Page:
After three months of non-stop work, it took something spectacular to draw me out of knitting hibernation. It was the crystal beads that burst on the scene, resulting from Rowan yarns’ partnership with Swarovski!
These multi-faceted beads designed for knitting are spectacular! The 6mm beads are a particular favorite because they are light in spite of their size, and they really reflect the light. However, the beads come in many shapes and sizes.
For my first project, I decided to knit Semillon by Martin Storey, from Rowan’s Parisian Nights collection. It is actually a beaded sweater althought the pattern photo makes it difficult to see the detail.
The reason that I chose the pattern Semillon is that the beads are strategically placed in small sections. I have learned the hard way that beads add weight to a garment, so all-over beads warp a garment’s shape, lengthening it significantly. When the garment becomes much longer, it becomes much thinner as well, so don't count on it buttoning across the front! Don't rely on the pattern specifications or yarn gauge either if you are knitting all over beads. Even if the measurements are correct, the garment will wear much differently once it is on your body because of the beads' weight. I discovered this when I knitted Kim Hargreaves’ Glisten and I had to settle for a very open beaded vest instead of the closed one I had anticipated:
The remarkable thing is that, when laid flat, the garment matched my measurements perfectly. But when worn, it was 3-4 inches longer and narrower because of how the beads changed the fabric. This vest is now the property of my svelte god-daughter and it fits her perfectly. Lesson learned!
With Semillon, the beads are strategically placed in small panels at the hips and on the sleeves of the sweater. There is just enough beading to add sparkle without pulling the garment out of shape! Lacework is a wonderful technique for showing off crystals, and the lace is also strategically placed so that it does not fall over the bust or tummy or any other area that should not be sheer.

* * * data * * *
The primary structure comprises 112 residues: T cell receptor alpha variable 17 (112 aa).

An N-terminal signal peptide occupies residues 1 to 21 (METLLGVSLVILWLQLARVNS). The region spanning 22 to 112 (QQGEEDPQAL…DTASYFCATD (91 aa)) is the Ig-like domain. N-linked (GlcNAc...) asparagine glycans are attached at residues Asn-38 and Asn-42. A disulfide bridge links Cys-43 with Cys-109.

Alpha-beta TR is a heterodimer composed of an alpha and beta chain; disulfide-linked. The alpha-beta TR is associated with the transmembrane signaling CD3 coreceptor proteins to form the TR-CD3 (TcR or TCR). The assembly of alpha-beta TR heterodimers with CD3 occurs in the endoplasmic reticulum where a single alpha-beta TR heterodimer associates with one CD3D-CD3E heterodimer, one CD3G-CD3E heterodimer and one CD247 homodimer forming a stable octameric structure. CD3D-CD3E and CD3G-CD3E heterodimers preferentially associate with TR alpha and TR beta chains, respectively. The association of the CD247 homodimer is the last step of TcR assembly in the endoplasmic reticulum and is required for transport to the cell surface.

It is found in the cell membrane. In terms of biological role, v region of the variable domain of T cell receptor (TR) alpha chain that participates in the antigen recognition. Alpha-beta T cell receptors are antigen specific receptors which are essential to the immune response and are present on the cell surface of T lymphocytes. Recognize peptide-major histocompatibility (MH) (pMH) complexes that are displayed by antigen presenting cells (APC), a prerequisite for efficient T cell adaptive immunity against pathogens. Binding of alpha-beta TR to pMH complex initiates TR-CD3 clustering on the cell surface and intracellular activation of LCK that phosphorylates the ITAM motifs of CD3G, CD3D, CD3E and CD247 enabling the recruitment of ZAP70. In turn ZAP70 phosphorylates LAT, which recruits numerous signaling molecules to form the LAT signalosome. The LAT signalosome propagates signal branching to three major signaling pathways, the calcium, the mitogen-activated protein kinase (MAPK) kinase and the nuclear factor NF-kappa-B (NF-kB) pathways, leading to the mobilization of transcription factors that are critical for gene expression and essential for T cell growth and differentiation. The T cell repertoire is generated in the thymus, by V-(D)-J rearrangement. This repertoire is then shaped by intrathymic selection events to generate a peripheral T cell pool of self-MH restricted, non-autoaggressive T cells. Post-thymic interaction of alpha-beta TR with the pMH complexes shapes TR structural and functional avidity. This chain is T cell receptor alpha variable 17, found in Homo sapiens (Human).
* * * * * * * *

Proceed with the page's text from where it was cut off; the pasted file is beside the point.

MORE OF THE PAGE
The designer, Martin Storey, recently taught a beaded cable workshop which I attended at my local LYS. There, he confirmed all my thoughts about beading and how it can distort the shape of a garment. Storey is a very experienced knitwear designer and has used beads in many clothing patterns over the years, so I knew I would be safe in his hands.
How I love my Semillon! I used Rowan’s discontinued kidsilk haze night for this project, along with the lavender Swarovski crystal beads and the discontinued Rowan shine metallic yarn to give the edges bling. I chose to match my beads to the color of my knitting because I was looking for depth of color and shine rather than a color contrast in this garment.
One of the best aspects of this pattern is that it includes generous waist shaping, producing a flattering hour-glass shape. I enhanced this effect a bit by adding additional waist shaping.
The sleeves are a bit puffed, which means that you have to ease them in to the body of the sweater. I like a mildly puffed sleeve. However, just keep in mind that the neckline cannot be loose, or the sleeve puffing will be exaggerated and fall oddly on the upper arm. The pattern is designed to bring the neck in tightly which then pulls the sleeves in to proportion with the body of the sweater, so it is important to follow those instructions to the letter.
My one caveat about this pattern is that it requires advanced skill with lace. Every row of the twelve-row pattern is different, so there is no purl row to give you a rest. Sometimes one row took 30 minutes to complete, especially row 10, which involved purl 2 through the back loop on the edge of a bead. Addi lace tip needles helped, but I still found this row tricky. Each lace repeat consists of 8 stitches. The lace pattern moves one stitch to the left for each repeat on row 9 and then one stitch to the right for each repeat on row 11, so you have to watch out for that or the entire pattern will go out of synch. Whenever a lace pattern shifts like this, you can get fewer stitches on the right side of the garment and more stitches on the left side, so track that to ensure that your garment does not become asymmetrical. I find tracking easier when I separate each 8-stitch lace repeat with markers. That way, if you go off the pattern in one section, you can spot it right away! I always count my end stitches on the right and left sides of the piece to ensure they stay the same, adding or deleting extras if necessary.
Jennie Atkinson has created a wonderful set of designs for these Swarovski crystal beads, which I will be blogging about soon. I encourage anyone who loves a bit of sparkle to test these beads out, they are truly a spectacular addition to any knitting project!